We were inspired by pioneers in sustainable housing design, by individuals such as Michael Mobbs, and Bill Lawson, who have both penned on the topic of better housing and their link to our environmental impact. They gave us much to consider, and spurred us on this path to provide better housing alternatives. We have designed and built many houses, have had many conversations and consultation with numerous home owners, and I hope we have contributed a little back to the industry and to our community. We are also very proud and thankful to have been written up in magazines such as the Sanctuary Magazine and Renew, and to be invited to contribute on a publication on Rethinking Building Materials. We make them available here, in the hope that they will give you food for thoughts too and make a bit of difference to the way we live.
- Click on the Magazine Covers below to access the articles -
On the drawing board, we talk about the design rationale behind the Carbon Zero series, and how the four designs come about, and what makes it zero carbon. The message is, we CAN build homes that takes into account the carbon footprints of the materials it is built will, as well as the energy that it will use for the life of the house. A house that has zero carbon impact on the planet.
We are very happy to throw our support behind the new Builders Declare movement, and are delighted to be one of the founding members.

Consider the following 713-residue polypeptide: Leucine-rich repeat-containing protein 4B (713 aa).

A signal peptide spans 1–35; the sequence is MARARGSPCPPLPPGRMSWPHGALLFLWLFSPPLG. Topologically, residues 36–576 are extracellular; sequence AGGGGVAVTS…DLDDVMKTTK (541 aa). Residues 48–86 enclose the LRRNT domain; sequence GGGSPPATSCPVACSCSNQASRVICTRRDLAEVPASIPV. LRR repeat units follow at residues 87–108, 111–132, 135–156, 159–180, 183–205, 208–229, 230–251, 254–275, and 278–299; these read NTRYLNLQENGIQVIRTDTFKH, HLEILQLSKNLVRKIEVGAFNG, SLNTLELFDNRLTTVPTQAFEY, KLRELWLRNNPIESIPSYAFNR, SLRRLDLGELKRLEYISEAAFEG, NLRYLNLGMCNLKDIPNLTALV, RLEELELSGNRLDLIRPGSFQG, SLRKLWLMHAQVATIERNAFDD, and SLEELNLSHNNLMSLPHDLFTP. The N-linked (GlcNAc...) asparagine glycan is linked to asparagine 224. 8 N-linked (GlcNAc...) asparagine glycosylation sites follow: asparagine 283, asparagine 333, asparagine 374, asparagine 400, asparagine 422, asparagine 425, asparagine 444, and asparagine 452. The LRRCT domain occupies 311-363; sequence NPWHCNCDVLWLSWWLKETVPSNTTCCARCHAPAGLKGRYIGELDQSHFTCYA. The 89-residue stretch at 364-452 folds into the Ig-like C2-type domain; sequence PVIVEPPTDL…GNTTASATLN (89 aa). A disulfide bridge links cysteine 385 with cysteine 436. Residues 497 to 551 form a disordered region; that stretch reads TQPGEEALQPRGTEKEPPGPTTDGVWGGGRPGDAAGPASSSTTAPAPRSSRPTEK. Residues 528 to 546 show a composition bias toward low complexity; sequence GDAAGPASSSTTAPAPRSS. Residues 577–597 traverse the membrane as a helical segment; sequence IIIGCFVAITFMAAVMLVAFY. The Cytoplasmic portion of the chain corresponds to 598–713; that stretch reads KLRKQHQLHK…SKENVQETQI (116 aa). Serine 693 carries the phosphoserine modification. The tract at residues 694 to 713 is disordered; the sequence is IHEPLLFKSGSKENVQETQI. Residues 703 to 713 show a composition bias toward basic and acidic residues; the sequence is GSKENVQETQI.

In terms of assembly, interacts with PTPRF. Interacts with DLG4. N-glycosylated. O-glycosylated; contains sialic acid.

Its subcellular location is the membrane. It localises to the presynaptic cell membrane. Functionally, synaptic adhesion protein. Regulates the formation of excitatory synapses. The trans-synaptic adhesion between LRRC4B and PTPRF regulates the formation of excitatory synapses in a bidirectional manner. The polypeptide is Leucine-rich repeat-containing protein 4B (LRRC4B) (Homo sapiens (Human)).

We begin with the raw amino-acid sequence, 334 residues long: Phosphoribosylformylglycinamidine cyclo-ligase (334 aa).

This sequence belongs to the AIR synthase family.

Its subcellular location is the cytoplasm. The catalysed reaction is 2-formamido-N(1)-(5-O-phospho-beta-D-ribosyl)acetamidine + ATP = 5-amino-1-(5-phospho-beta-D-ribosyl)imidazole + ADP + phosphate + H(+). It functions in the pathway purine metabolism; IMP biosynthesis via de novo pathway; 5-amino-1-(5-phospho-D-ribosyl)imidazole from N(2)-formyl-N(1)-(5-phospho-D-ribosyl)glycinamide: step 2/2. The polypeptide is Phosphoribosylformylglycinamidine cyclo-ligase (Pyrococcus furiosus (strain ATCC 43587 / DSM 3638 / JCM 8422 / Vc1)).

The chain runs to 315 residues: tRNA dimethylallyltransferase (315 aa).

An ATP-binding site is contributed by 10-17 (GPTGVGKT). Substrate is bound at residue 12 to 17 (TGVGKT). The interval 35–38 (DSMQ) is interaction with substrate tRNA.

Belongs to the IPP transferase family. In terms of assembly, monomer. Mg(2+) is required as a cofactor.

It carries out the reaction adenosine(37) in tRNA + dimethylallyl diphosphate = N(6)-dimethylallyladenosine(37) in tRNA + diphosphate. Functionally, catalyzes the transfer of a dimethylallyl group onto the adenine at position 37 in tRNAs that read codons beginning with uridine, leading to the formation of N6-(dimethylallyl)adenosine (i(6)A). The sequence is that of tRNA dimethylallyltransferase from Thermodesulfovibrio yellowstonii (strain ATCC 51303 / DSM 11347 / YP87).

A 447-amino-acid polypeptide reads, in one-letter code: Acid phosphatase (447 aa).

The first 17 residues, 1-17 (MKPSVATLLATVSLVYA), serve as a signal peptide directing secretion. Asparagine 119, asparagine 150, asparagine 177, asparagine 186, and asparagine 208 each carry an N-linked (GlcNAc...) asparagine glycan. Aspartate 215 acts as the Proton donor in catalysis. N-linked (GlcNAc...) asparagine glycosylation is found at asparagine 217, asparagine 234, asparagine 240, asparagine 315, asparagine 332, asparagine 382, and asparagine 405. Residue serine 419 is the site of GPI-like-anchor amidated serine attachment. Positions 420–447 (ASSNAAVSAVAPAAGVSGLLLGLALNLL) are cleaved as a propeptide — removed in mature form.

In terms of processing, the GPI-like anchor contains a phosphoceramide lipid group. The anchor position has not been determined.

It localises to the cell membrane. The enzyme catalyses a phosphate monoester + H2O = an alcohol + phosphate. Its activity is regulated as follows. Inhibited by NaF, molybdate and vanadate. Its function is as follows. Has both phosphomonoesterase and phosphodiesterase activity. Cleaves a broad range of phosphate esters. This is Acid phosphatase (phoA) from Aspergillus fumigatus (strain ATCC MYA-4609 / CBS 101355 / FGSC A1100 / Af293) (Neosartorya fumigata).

Creating a low carbon economy is the challenge of our age, and the building sector contributes almost 40% of the world carbon intensity when operational, embodied and associated energy are considered. Builders are very much at the coal-face of this challenge, so a group that educates, advocates and supports builders rising to meet this challenge is a must.
Here's our take on how the Domestic Contruction industry can move relatively easily and cost effectively to a low carbon future, and lead the way for the rest of the sector.
Our recent pride and joy, The Cheese House is showcased in this article.
The Plow House project is featured in this article. In our experience with renovating and extending existing homes, such as this Queen Anne Style double-brick classic, we have learned much of the pros and cons of renovation vs. new build.
This house served as a published case study in the excellent book, "Rethinking Materials", by Dick Clarke, featured below. Another chapter on the 'Process and Principles of Renovation' describes the rationale, philosophy, methodologies that we use to produce outcomes, such as we were able to achieve at the Plow House.
The Penola 1 House was the first 9 Star dwelling in Victoria. Completed in 2011, it was used as an example of how a high performing house does not have to cost the earth. It also took out the much coveted national award - BPN sustainability award for us in 2011.
The article here, like many in Sanctuary Magazine, details the systems and design rationale behind this outcome.